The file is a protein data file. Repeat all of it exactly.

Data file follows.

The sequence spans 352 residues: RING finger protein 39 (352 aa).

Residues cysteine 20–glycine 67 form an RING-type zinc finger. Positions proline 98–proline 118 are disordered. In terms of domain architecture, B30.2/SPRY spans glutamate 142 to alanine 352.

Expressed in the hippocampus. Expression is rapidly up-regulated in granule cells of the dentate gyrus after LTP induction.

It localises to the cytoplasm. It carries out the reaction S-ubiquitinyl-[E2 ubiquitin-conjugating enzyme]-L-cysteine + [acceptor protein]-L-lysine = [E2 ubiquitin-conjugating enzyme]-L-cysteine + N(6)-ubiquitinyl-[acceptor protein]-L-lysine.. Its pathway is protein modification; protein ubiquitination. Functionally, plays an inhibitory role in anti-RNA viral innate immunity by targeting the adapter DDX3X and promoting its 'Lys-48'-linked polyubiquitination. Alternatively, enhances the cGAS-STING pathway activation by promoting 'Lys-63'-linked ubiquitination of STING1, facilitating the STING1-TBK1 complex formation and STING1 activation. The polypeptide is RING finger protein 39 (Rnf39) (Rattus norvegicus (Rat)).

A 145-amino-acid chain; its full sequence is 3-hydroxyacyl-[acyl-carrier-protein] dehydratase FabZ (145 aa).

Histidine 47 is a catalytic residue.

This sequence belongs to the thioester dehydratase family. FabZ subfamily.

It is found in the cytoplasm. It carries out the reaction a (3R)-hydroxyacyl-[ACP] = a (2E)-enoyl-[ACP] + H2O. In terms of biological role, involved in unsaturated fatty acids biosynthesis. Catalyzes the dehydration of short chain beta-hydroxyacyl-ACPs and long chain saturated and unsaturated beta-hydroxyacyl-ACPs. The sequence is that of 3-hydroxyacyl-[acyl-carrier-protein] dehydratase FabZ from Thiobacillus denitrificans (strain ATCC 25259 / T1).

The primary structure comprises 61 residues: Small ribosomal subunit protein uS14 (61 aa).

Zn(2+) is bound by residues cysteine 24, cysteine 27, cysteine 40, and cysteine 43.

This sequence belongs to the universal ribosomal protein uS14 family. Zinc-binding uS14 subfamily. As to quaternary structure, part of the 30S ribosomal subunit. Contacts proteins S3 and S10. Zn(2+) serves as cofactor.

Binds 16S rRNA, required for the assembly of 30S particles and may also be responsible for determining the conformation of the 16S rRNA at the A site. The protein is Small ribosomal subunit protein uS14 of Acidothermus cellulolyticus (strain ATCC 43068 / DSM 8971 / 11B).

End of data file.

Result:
The sequence spans 352 residues: RING finger protein 39 (352 aa).

Residues cysteine 20–glycine 67 form an RING-type zinc finger. Positions proline 98–proline 118 are disordered. In terms of domain architecture, B30.2/SPRY spans glutamate 142 to alanine 352.

Expressed in the hippocampus. Expression is rapidly up-regulated in granule cells of the dentate gyrus after LTP induction.

It localises to the cytoplasm. It carries out the reaction S-ubiquitinyl-[E2 ubiquitin-conjugating enzyme]-L-cysteine + [acceptor protein]-L-lysine = [E2 ubiquitin-conjugating enzyme]-L-cysteine + N(6)-ubiquitinyl-[acceptor protein]-L-lysine.. Its pathway is protein modification; protein ubiquitination. Functionally, plays an inhibitory role in anti-RNA viral innate immunity by targeting the adapter DDX3X and promoting its 'Lys-48'-linked polyubiquitination. Alternatively, enhances the cGAS-STING pathway activation by promoting 'Lys-63'-linked ubiquitination of STING1, facilitating the STING1-TBK1 complex formation and STING1 activation. The polypeptide is RING finger protein 39 (Rnf39) (Rattus norvegicus (Rat)).

A 145-amino-acid chain; its full sequence is 3-hydroxyacyl-[acyl-carrier-protein] dehydratase FabZ (145 aa).

Histidine 47 is a catalytic residue.

This sequence belongs to the thioester dehydratase family. FabZ subfamily.

It is found in the cytoplasm. It carries out the reaction a (3R)-hydroxyacyl-[ACP] = a (2E)-enoyl-[ACP] + H2O. In terms of biological role, involved in unsaturated fatty acids biosynthesis. Catalyzes the dehydration of short chain beta-hydroxyacyl-ACPs and long chain saturated and unsaturated beta-hydroxyacyl-ACPs. The sequence is that of 3-hydroxyacyl-[acyl-carrier-protein] dehydratase FabZ from Thiobacillus denitrificans (strain ATCC 25259 / T1).

The primary structure comprises 61 residues: Small ribosomal subunit protein uS14 (61 aa).

Zn(2+) is bound by residues cysteine 24, cysteine 27, cysteine 40, and cysteine 43.

This sequence belongs to the universal ribosomal protein uS14 family. Zinc-binding uS14 subfamily. As to quaternary structure, part of the 30S ribosomal subunit. Contacts proteins S3 and S10. Zn(2+) serves as cofactor.

Binds 16S rRNA, required for the assembly of 30S particles and may also be responsible for determining the conformation of the 16S rRNA at the A site. The protein is Small ribosomal subunit protein uS14 of Acidothermus cellulolyticus (strain ATCC 43068 / DSM 8971 / 11B).